Let’s focus on the four main relative pronouns:  qui, que, où, dont. Whether you are brand new to this or if you just need a review, my video lessons are the best place to start (scroll down for videos).

I used to teach all four pronouns at the same time.  I would introduce them all at once and just wait for my students to tell me how confused they were.  It really wasn’t fun at all.

The frustration point was easy to identify.  The problem was knowing when to use dont.  It became my mission to find a solution to this problem, and I found it!!

I now teach dont all by itself before even mentioning the other pronouns.  Problem solved.  Most of my students these days tell me that dont is actually easier than the other ones. 

Watch my YouTube video lessons in this order, and then you can follow up with my practice cards if you want to master these relative pronouns.

“This tutorial went above and beyond what is presently available on Youtube. I love the attention to detail and the helpful discussions between the differences in French and English.”

“I had a lesson for one hour trying to understand que, qui and où. But this video took only 13 minutes for me to understand even dont which I always avoided using because I just could not get it.”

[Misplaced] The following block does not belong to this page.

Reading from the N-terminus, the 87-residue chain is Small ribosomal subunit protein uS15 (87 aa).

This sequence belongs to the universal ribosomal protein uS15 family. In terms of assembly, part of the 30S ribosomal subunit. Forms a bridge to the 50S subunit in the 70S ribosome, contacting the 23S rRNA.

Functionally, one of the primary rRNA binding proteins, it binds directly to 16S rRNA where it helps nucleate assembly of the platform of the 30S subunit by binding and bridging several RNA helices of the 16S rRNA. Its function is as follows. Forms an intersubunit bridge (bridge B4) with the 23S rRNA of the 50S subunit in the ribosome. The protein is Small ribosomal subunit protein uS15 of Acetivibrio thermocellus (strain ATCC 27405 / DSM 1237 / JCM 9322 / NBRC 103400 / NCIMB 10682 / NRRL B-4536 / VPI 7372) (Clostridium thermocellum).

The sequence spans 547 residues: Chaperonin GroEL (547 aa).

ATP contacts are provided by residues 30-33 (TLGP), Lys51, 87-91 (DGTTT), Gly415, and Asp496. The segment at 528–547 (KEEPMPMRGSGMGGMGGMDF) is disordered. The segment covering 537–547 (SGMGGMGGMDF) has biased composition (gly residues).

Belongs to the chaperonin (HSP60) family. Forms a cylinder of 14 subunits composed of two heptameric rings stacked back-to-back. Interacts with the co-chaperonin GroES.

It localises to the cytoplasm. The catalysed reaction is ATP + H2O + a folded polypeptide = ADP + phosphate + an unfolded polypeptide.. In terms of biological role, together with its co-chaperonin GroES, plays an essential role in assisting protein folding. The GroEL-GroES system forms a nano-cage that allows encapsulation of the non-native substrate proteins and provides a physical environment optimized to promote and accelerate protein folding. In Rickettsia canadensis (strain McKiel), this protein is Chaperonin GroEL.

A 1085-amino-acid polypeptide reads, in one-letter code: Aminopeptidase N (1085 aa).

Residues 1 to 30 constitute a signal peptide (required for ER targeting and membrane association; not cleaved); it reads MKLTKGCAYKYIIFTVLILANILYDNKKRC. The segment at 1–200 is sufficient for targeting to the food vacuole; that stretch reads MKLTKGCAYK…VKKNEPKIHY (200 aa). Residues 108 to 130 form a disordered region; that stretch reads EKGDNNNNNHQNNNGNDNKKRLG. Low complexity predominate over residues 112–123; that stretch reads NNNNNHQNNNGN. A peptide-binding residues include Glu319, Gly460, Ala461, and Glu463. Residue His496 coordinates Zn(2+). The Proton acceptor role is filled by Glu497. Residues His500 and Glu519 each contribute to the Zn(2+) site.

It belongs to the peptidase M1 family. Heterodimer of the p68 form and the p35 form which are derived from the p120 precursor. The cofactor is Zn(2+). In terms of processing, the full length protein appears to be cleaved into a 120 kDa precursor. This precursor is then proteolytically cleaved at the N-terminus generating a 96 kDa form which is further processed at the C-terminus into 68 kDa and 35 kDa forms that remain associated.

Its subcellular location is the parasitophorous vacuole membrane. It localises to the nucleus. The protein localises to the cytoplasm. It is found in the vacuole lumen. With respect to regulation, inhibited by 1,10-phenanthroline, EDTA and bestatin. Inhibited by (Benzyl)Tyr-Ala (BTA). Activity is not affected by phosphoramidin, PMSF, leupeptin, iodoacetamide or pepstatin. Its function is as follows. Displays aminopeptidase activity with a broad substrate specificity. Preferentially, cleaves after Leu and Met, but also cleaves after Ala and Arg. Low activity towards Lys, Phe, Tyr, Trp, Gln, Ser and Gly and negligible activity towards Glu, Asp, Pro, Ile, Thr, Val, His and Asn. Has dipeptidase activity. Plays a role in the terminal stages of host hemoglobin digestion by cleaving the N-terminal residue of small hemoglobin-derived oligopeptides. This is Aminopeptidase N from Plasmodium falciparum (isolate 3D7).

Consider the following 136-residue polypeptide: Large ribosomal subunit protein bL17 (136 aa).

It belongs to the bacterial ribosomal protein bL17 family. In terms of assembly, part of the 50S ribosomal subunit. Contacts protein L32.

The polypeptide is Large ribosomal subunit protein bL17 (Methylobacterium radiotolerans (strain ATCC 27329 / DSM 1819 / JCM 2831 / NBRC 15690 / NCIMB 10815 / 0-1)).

Qui – This pronoun is used to refer to people and means “who” or “whom”. 
Example: “La personne qui parle est mon ami” (The person who is speaking is my friend).

Que – This pronoun is used to refer to things and means “that” or “which”. 
Example: “Le livre que je lis est intéressant” (The book that I am reading is interesting).

 – This pronoun means “where” and is used to refer to a place. 
Example: “Le parc où je vais est grand” (The park where I am going is big).

Dont – This pronoun is used to refer to possession and means “whose” or “of which”.
Example: “Le chat dont je parle est très joli” (The cat I am speaking about is very cute).